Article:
|Subscribe | What is RSS|
Contact: Brent Everitt, 850-934-2600
Gulf Breeze, Fla. – The National Park Service has released the Draft Environmental Impact Statement (DEIS) for Personal Watercraft (PWC) use beginning the public comment period. Members of the public are invited to review and comment on the document online at https://parkplanning.nps.gov/guis-PWC-EIS. Public comments will be accepted on the DEIS through September 17. Public meetings will be held in Florida and Mississippi the week of August 20. All meetings will be held from 4 p.m. to 7 p.m.
Tuesday, August 21: Park Headquarters, 1801 Gulf Breeze Parkway, Gulf Breeze, FL 32563
Wednesday, August 22: Perdido Key Community Center, 15500 Perdido Key Drive, Pensacola, FL 32507
Thursday, August 23: Davis Bayou Visitor Center, 3500 Park Road, Ocean Springs, MS 39564
In developing the DEIS, the National Park Service incorporated research regarding the impacts of PWC use on water, air, and soundscape quality as well as submerged aquatic vegetation (seagrass beds)to develop several alternatives for managing PWC use in the national seashore. The preferred alternative proposed by the National Park Service includes:
Revised flat wake zones
150 yards from shorelines in Florida
300 yards from shorelines in Mississippi
A requirement for PWCs to meet the 2010 EPA emissions standards
A prohibition on PWC landings on wilderness islands
Current national seashore regulations require PWC users to maintain a flat wake zones; 300 yards from shore in Florida and non-wilderness islands in MS, except West Ship Island and ½ mile from wilderness islands and West Ship Island. The flat wake zones in the preferred alternative were chosen by determining at what depth PWCs do not impact seagrass beds and at what distance from shore these depths are located in national seashore waters. Additional considerations were also taken into account including nesting shorebird impacts and wilderness act regulations.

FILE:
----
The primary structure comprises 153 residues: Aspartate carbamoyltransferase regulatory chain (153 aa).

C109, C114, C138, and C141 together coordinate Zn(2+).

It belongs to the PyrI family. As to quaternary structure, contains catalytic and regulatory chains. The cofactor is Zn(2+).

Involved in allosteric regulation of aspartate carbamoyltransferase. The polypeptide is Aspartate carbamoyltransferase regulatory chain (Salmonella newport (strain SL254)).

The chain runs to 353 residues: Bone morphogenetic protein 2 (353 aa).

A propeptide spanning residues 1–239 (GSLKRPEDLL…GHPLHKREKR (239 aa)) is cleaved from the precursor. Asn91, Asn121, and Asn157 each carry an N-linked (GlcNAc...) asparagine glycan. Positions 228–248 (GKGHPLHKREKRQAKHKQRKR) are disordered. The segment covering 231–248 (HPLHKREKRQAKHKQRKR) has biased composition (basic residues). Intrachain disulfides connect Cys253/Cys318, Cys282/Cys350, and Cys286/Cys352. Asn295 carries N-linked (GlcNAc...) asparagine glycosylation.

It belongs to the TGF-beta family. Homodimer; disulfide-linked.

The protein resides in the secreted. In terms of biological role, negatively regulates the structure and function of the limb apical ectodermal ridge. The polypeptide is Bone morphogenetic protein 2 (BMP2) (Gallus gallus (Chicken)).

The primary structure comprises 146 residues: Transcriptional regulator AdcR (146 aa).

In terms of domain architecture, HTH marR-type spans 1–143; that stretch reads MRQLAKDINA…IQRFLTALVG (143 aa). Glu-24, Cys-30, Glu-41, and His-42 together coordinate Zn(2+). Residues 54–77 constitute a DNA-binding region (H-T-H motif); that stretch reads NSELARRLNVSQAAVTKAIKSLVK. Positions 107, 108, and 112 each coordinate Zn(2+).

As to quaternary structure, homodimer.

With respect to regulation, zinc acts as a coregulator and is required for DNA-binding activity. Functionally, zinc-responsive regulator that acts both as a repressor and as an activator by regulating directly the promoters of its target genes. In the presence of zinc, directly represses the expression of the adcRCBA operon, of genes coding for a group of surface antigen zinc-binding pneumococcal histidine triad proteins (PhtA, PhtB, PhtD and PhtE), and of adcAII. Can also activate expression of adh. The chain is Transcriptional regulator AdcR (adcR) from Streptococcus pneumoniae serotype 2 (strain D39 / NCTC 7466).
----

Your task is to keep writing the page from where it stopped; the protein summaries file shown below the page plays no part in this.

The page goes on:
In 2000, the National Park Service limited PWC use in all but 22 specifically identified parks that were required to develop their own special regulations for continued PWC use. Gulf Islands National Seashore completed an Environmental Assessment in 2004 to develop the special regulation which was implemented in 2006. In 2010, the U.S. District Court determined the NEPA process completed in 2004 was inadequate, but left the existing special regulation and flat-wake zone in place while the national seashore began a new NEPA process, which resulted in the Draft Environmental Impact Statement.
Please visit https://parkplanning.nps.gov/guis-PWC-EIS to review and comment on the Draft Environmental Impact Statement and to see details on the upcoming public meetings.
About Gulf Islands National Seashore: Created in 1971, the national seashore stretches 160 miles along the northern coast of the Gulf of Mexico in Florida and Mississippi, and includes barrier islands, maritime forests, historic forts, bayous, and marine habitat. Visit us at www.nps.gov/guis, on Facebook www.Facebook.com/GulfIslandsNPS, Twitter www.Twitter.com/GulfIslandsNPS, and Instagram www.Instagram.com/GulfIslandsNPS.
About the National Park Service: More than 20,000 National Park Service employees care for America's 417 national parks and work with communities across the nation to help preserve local history and create close-to-home recreational opportunities. Visit us at www.nps.gov, on Facebook www.facebook.com/nationalparkservice and Twitter www.twitter.com/natlparkservice.